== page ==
No. of Recommendations: 2
I see only two ways anyone could swing $250/year in maintenance and repairs on a vehicle. 1. They live in a city where they can walk, bicycle or ride the bus most of time (so the car sits idle most of the time); or 2. They buy low-cost, high-mileage cars and do all their own repairs. I suspect you're talking about the later.

I bought my last car in 1996 for $2200. It was a 1992 Ford Escort with 55,000 miles on it. The clutch was slipping, but otherwise it was in very good condition. I use to work on cars quite a bit, but no longer care to. I paid a good shop $500 to replace the clutch, which I thought was fair for the front wheel drive car. I've had the front brakes redone 3 times and the rear brakes twice. A couple of months ago I had the A/C compressor replaced with a good used one for $200... He quoted me $150, but I thought he did a good job and gave him an extra $50. (Another shop had quoted $1,000... which might not had been too far off, IF metal fragments had gotten into the system when the compressor went, but they hadn't.) It's now 17 years old and has around 185,000 miles on it. It gets me where I'm going reliably.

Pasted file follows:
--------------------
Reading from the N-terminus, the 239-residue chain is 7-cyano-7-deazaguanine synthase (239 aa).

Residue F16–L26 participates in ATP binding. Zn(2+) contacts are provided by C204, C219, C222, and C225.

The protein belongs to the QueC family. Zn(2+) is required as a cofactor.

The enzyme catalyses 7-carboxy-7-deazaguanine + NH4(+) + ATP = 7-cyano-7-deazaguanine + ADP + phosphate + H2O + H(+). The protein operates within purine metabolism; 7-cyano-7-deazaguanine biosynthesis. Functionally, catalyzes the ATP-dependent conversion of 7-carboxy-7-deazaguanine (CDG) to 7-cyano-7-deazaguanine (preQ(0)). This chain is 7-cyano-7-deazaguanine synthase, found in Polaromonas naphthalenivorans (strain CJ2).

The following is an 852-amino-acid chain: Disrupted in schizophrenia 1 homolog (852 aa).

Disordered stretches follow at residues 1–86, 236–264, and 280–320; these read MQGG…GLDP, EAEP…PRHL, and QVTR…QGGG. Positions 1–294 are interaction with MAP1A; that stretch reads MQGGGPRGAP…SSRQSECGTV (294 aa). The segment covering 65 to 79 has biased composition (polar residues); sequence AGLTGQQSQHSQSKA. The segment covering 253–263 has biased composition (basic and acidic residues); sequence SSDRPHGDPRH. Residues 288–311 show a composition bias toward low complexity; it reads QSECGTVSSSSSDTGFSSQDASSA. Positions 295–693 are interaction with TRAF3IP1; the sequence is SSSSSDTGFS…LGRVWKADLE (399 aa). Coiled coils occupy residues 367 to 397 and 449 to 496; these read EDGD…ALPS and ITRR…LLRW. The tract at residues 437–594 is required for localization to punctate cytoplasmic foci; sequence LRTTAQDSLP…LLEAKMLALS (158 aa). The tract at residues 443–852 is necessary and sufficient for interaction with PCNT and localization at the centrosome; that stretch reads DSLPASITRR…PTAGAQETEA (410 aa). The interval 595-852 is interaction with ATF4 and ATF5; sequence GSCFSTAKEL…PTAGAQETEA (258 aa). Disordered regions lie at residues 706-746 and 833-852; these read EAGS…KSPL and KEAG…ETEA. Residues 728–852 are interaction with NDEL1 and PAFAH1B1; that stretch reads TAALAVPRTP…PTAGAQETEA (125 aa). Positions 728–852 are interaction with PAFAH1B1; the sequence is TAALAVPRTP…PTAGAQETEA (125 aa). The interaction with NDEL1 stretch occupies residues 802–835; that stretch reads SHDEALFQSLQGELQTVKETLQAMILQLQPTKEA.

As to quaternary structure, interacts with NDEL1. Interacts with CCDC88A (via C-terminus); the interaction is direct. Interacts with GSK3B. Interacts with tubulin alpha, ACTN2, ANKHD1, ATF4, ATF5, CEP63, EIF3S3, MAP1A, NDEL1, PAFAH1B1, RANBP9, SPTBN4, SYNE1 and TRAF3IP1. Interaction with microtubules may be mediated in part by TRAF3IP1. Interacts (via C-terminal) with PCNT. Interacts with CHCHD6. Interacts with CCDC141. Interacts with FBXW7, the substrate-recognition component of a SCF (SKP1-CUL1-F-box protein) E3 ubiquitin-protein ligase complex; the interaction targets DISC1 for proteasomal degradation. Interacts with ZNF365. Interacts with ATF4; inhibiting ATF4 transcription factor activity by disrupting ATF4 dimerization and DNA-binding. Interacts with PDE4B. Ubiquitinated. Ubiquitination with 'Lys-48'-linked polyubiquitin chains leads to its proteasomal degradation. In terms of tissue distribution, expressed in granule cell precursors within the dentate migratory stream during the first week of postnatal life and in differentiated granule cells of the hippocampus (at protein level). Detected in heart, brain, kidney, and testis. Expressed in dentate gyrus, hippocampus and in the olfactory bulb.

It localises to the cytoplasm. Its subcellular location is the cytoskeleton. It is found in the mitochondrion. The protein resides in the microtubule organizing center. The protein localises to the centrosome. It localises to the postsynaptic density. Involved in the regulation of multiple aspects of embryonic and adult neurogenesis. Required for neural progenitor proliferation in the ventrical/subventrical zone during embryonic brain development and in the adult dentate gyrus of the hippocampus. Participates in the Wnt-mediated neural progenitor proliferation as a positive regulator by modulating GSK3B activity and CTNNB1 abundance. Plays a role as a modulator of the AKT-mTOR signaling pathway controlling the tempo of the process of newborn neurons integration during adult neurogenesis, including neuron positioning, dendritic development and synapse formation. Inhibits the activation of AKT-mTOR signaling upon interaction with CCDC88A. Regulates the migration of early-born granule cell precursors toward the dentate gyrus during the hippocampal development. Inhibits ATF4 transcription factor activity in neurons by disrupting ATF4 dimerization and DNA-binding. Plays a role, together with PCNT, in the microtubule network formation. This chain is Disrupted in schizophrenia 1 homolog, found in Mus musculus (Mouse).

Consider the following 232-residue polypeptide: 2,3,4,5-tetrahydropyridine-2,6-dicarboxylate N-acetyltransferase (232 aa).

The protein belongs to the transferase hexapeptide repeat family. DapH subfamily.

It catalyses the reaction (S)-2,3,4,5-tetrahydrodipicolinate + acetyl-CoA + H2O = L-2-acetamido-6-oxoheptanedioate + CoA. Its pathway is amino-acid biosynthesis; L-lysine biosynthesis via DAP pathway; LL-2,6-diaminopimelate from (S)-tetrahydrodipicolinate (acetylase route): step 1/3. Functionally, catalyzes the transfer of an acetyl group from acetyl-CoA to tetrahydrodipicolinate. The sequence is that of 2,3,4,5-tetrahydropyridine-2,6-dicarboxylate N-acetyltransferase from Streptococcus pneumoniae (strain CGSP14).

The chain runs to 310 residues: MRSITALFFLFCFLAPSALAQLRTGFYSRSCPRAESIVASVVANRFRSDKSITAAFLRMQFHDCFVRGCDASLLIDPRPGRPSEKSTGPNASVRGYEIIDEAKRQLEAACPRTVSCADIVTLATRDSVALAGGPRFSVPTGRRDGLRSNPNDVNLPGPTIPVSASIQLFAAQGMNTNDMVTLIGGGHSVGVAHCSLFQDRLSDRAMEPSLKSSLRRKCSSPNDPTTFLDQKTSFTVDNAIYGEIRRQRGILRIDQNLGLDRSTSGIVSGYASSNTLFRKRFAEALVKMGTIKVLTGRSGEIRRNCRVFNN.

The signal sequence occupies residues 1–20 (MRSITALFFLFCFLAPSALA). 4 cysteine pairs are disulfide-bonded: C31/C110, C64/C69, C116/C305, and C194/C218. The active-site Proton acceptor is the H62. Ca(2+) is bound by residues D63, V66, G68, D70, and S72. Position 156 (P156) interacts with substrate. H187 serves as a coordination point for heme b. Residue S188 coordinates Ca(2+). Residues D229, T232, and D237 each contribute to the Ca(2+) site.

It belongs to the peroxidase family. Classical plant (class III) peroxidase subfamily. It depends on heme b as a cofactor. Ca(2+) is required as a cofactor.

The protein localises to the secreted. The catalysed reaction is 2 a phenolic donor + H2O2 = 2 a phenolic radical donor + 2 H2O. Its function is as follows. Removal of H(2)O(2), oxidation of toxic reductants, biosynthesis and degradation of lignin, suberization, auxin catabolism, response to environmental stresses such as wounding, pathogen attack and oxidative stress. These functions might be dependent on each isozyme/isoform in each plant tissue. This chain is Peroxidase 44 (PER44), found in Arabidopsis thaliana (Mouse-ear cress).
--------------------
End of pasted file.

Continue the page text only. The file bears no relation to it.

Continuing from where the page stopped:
Over the years I've rebuilt around 16 car engines. I learned on the first one to disassemble the engine, take it to a machine shop, have them hot tank it, replace the freeze plugs, check the rods for straight and the big ends for size, bore the cylinders to the next size to get them straight, replace the pistons and wrist pins and go through the head, checking the springs and valves, replacing as needed and, usually, bushing the valve guides and then grinding the valves and seats with a 3-angle grind. I then reassemble, clecking bearing clearance with Plastigage, using a name brand gasket set and sealer and a torque wrench to tighten all of the fasteners. It usually cost me around $1200 to $1500 to redo an engine, but they ran great. I cost me around $150 to $200 to have (3-speed) automatic transmissions rebuilt by a shop, if I removed and replaced the transmission.

I sell insurance for a living. A foreman at a body shop I referred a lot of insured to showed me how to replace a quarter panel and do some body work. I also took a class in body work at a local trade school.

It was an enjoyable hobby for me. I sold some cars I wish I hadn't, among them my first car, a 1956 Chevy convertible.

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